July 27, 2023 by Liza Mash Levin

Webinar Recap: Why Your Brand Values Should Lead Your Workplace Strategies

Webinar Recap: Why Your Brand Values Should Lead Your Workplace Strategies

Table of contents


    Key Takeaways


    Tie your brand into your culture


    Optimize for trust and accountability


    Combine people and places for the best experience


    Keep an eye on employee data


    Design programs to be remote-first


    Make connections meaningful, not mandated

Community Stories

We brought together three experts in people, programs, and culture to talk about what’s working when it comes to employee experience. Catch up on their insights below.

Key Takeaways

  1. Using your brand and mission to guide your people and workplace strategies ensures that the experiences employees have contributes to the company goals and culture
  2. Building a successful flexible workplace means combining trust with accountability and visibility, and measuring feedback and progress
  3. If you have a mix of in-office, hybrid, and remote employees, designing programs for remote and distributed teams first will ensure a more equitable experience


  • Tim Betry, VP of People and Places, Go Pro
  • Jade Choy, CEO of Epoch
  • Lauren Cissel, People Experience Leader

Hosted & moderated by Liza Mash Levin, CEO & Co-Founder of Gable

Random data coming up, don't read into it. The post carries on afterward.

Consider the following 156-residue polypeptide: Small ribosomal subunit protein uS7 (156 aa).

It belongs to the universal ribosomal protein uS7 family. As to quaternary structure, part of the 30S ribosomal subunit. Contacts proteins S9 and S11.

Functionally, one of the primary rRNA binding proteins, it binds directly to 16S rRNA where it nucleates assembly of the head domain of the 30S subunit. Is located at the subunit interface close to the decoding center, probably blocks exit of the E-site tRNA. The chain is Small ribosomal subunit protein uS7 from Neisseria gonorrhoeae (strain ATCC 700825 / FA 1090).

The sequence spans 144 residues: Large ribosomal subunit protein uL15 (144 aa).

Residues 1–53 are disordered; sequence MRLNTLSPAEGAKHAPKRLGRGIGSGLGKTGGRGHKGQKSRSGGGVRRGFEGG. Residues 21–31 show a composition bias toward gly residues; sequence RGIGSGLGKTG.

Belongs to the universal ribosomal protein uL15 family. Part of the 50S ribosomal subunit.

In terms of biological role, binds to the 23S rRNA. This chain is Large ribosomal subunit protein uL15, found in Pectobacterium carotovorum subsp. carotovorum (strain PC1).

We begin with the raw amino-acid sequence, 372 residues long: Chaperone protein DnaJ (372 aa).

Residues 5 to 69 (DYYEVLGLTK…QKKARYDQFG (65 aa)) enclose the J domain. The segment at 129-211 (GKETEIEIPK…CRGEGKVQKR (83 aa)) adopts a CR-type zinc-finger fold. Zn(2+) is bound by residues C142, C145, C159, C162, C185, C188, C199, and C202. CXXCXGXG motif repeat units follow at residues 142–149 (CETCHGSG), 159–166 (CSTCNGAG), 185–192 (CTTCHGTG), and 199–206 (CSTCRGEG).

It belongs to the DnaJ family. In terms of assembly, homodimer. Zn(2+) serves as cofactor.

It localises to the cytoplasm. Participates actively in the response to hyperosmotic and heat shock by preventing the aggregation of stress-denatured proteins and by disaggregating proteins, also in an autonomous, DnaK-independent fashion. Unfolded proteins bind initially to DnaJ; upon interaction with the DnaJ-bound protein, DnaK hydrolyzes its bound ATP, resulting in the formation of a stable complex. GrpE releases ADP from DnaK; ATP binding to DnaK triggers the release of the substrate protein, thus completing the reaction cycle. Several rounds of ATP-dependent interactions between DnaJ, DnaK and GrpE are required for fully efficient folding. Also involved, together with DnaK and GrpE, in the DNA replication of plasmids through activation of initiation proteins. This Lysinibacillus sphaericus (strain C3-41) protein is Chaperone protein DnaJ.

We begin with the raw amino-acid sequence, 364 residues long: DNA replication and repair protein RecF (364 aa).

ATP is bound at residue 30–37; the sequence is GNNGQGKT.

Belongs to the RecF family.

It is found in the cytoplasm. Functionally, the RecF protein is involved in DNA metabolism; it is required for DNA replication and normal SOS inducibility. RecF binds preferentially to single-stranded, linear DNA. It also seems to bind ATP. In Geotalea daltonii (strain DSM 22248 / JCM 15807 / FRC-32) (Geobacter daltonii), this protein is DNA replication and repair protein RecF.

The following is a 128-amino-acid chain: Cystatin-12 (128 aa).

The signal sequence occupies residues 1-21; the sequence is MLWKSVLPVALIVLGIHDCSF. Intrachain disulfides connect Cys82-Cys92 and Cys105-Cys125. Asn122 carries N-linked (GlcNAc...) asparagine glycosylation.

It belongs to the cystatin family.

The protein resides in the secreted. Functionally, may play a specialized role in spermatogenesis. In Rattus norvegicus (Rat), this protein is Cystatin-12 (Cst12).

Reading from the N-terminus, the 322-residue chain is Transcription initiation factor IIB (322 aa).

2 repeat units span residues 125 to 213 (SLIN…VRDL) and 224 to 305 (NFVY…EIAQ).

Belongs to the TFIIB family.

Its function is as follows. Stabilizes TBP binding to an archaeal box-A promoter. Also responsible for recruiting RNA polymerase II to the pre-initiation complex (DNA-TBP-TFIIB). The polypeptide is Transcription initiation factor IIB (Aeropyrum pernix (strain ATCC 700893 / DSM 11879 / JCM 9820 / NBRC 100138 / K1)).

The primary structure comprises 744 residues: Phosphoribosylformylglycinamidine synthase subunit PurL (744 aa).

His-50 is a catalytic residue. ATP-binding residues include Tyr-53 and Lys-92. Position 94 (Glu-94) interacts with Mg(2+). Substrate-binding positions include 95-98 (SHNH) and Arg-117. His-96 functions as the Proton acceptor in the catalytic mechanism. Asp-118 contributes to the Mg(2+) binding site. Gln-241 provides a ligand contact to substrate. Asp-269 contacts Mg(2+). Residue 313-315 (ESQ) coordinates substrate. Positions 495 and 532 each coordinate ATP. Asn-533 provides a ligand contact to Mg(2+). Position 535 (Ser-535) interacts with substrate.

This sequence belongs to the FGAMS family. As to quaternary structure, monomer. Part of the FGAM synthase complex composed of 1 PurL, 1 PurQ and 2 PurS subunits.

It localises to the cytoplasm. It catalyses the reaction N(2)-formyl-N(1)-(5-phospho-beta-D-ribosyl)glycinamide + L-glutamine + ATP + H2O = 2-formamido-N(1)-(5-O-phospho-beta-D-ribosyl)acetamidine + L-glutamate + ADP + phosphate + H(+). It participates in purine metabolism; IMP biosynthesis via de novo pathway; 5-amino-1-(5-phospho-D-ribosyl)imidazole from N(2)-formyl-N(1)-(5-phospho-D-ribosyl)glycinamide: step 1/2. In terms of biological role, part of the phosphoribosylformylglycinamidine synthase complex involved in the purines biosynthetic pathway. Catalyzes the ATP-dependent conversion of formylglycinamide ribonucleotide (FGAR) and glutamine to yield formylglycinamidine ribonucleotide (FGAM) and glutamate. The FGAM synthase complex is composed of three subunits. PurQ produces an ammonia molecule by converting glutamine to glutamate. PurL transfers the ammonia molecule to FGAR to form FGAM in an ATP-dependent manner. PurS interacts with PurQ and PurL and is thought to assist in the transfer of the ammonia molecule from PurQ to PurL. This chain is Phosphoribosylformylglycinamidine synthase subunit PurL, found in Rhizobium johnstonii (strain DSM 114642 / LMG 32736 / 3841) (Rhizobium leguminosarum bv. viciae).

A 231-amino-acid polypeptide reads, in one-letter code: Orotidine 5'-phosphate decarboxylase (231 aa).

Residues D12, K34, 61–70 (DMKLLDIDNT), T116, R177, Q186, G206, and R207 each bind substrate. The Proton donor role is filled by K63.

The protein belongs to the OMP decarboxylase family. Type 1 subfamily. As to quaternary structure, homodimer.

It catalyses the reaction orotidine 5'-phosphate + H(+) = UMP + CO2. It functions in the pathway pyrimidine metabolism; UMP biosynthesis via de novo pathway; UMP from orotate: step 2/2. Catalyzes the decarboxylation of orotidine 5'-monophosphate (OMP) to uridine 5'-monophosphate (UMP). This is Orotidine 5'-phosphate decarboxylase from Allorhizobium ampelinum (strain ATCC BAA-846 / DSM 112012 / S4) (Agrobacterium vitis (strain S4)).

Tie your brand into your culture

At GoPro, they’re aligning their brand values: living your best life, practicing self-care, and being your authentic self - with their workplace strategy.

GoPro employees are empowered to embrace flexibility, maintain a work-life balance, and make the most of their lives and careers at the same time. The company has around 1,000 employees who are globally distributed, eight offices in key locations (with hybrid schedules), and employees have the option to work remotely:

“We have a hybrid environment. Yes, we're fully distributed. Yes, we have employees that are mostly remote all the time, but we maintain some office infrastructure in a small hybrid capacity because some people just want to get out of their house. And knowing who, what, when, where, and why people need to be in the office and how we can show up for them has been really critical.”

Beyond the location policies of where people work, the brand extends into how they work day to day. GoPro encourages employees to take a midday adventure, record it with a GoPro and share the video with coworkers. As a result, employees are happier, more loyal, and motivated to do their best work, wherever they are.

Optimize for trust and accountability

True flexibility requires companies to value output over hours spent working. This shift requires a culture of trust and accountability.

For Lauren and her teams, it translates to tracking and visibility: building systems that make it easy to track your output, communicate what you’re getting done, and when and how you’re doing it: